Pythian Rhythms

Granted, I’m not the Pythia, a priestess, or Greek, but you can still ask me questions, if you like. And there are plenty of ways to do so, which don’t involve visiting a gas-spewing chasm, or catching me on my fifth pint at a convention. So, for ease of access, here are some routes the curious and questionable might take, in order to partake of my–ha!–wisdom.

First, and closest to hand, is the ASK ME A QUESTION page right here on this very site. For future reference, if you want to ask me a question in the comments here, this is the place for it.

Twitter is another good place for questions. I’m online off and on most days, so asking a question here is likely to get an answer fairly quickly. And hey, if you want to follow me, I’m not going to complain.

While I check it less frequently, Goodreads also provides a place to ask questions. It’s only for Goodreads users though, so if you don’t already have an account, you might want to get one.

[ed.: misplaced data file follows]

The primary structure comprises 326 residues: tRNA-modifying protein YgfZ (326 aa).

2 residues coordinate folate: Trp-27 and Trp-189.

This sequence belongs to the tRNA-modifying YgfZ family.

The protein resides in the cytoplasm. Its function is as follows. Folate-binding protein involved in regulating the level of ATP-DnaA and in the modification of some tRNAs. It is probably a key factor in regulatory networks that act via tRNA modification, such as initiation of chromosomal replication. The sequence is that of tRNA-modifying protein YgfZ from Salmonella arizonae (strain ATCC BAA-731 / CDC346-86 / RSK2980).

Next up, we have my Ask.fm profile. Same deal, different design. Ask.fm allows for anonymous questions, so if you don’t feel like making an account, signing up for Twitter or Goodreads, etc. but still want to ask me something, this is the place for it.

You can also find me on most social media sites–Facebook, Tumblr, etc.–and I’m happy to take questions in those places as well, though you might have to wait a bit, until I notice.

Now, you might be asking yourself why I’m bothering to list these, or even worry about this. The answer is simple: I’m a firm believer in staying in touch with my readers. And since I don’t get invited to many conventions, events or festivals, this seemed the easiest way to do so. Whether you’re a fan of my Black Library-related work, or the Royal Occultist, or something else entirely, I’m happy to answer most questions, though I cannot put you in touch with another writer, read your stories/novel/script, or help you get something published. If you want to ask me for advice on writing, you can, but my advice almost always boils down to ‘write it/submit it/write something else’.

And there you have it.

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